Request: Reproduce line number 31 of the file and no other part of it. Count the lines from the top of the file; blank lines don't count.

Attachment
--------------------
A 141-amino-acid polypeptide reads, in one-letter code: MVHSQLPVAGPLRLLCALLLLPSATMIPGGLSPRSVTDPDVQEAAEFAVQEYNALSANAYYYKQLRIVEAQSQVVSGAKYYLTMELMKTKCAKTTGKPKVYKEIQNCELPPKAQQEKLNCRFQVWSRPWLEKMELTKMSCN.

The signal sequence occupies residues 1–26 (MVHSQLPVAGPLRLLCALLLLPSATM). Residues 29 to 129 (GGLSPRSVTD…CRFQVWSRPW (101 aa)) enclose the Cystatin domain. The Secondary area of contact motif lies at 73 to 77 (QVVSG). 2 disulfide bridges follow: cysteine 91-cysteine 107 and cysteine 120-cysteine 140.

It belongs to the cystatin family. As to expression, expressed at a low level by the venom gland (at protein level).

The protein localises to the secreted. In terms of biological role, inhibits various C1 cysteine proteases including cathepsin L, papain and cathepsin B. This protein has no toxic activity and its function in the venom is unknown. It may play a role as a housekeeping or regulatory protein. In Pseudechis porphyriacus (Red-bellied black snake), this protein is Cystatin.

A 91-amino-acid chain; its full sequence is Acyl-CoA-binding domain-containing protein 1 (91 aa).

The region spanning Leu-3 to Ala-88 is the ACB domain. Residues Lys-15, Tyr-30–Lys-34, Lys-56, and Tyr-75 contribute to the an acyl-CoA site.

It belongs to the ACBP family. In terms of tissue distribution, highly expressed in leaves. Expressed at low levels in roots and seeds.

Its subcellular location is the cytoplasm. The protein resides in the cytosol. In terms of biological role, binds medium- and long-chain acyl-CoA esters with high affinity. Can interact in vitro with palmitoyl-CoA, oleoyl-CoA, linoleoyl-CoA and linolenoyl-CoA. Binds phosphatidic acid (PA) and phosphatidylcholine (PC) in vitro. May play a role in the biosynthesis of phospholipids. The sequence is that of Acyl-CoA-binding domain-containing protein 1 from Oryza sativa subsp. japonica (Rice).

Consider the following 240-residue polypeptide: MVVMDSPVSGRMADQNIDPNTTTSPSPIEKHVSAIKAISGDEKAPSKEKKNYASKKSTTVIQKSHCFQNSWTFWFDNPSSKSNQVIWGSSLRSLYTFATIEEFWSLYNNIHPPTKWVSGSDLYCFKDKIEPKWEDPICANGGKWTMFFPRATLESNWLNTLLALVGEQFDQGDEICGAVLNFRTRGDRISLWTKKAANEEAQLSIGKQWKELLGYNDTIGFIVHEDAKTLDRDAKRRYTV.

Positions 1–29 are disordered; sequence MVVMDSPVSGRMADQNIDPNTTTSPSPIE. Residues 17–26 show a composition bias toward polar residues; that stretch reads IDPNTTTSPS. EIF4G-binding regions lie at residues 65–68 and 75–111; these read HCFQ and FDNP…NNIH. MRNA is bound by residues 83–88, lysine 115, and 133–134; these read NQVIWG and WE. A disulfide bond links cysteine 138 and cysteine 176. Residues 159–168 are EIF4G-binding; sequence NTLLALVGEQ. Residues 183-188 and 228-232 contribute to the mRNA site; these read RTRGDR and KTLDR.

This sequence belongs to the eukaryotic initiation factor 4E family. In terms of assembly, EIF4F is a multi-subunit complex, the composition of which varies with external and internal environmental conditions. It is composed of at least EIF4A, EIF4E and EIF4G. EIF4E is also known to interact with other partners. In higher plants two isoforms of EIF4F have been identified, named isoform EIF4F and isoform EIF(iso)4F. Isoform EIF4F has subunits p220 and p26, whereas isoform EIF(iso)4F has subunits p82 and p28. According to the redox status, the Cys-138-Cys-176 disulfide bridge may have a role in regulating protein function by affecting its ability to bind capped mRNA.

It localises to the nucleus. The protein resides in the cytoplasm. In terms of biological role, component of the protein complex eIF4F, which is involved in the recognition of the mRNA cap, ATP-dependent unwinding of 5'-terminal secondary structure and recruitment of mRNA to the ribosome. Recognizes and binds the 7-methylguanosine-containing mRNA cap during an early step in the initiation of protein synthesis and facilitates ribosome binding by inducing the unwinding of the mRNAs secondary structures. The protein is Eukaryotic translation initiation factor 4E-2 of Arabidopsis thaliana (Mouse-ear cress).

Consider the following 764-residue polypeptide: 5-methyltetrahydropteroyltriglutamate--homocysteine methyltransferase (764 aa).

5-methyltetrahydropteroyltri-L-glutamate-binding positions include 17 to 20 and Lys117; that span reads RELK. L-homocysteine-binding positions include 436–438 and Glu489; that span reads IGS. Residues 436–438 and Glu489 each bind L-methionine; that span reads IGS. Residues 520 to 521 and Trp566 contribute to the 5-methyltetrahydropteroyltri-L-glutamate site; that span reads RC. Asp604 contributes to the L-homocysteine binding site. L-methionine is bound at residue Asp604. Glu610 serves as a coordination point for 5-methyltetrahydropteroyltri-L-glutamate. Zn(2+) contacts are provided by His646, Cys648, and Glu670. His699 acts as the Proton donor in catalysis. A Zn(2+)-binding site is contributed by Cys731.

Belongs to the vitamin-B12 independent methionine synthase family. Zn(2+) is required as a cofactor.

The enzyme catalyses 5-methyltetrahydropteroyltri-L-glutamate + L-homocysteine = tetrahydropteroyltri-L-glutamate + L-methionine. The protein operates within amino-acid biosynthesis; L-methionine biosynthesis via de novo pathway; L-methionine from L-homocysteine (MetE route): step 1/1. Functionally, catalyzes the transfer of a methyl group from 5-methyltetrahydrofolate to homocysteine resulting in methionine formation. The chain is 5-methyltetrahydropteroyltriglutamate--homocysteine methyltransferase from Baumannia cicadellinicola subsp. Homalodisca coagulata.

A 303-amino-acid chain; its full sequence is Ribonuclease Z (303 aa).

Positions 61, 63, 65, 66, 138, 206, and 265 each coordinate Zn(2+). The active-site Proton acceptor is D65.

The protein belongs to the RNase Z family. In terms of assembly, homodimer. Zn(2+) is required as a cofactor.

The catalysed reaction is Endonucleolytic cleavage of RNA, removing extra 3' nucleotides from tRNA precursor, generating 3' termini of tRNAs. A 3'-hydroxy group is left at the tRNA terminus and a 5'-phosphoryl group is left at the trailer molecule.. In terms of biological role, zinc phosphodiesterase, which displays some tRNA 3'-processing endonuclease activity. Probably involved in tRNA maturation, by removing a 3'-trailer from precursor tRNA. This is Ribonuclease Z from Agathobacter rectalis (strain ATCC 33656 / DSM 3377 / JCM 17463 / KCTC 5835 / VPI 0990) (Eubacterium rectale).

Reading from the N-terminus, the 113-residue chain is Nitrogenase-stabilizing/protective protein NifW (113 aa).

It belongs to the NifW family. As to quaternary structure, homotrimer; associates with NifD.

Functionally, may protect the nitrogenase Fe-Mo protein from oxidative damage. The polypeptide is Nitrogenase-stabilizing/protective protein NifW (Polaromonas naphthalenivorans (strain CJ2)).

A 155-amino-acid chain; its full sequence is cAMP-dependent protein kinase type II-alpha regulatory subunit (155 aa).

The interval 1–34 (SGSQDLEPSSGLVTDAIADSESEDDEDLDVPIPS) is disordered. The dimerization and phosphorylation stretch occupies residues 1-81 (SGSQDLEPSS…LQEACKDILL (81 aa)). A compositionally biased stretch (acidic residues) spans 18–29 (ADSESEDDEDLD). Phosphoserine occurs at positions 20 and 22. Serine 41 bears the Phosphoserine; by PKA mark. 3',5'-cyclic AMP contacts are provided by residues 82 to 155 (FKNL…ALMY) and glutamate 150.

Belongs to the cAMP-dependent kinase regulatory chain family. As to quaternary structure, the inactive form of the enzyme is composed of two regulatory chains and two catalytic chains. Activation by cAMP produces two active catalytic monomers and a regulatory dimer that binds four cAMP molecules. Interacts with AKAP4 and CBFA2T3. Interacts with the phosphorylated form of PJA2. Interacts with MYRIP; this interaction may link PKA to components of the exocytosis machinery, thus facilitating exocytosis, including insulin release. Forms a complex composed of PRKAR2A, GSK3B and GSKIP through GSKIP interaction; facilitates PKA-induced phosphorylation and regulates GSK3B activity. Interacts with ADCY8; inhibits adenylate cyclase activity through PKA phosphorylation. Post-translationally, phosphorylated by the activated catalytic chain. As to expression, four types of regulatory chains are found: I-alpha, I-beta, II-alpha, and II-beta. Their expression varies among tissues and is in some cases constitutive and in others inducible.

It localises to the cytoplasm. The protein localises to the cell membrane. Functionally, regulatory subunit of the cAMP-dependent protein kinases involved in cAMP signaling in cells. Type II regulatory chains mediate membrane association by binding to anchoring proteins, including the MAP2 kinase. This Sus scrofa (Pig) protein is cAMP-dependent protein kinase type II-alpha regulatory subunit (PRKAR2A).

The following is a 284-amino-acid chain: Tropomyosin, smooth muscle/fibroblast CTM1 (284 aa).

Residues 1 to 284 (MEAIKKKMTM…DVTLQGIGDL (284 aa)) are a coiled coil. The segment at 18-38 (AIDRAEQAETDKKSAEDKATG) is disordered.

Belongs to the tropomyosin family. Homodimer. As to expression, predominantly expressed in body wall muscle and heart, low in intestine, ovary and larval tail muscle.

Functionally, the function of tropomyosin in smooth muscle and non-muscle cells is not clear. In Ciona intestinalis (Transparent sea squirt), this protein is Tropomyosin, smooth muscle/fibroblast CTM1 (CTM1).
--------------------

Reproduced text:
Functionally, the function of tropomyosin in smooth muscle and non-muscle cells is not clear. In Ciona intestinalis (Transparent sea squirt), this protein is Tropomyosin, smooth muscle/fibroblast CTM1 (CTM1).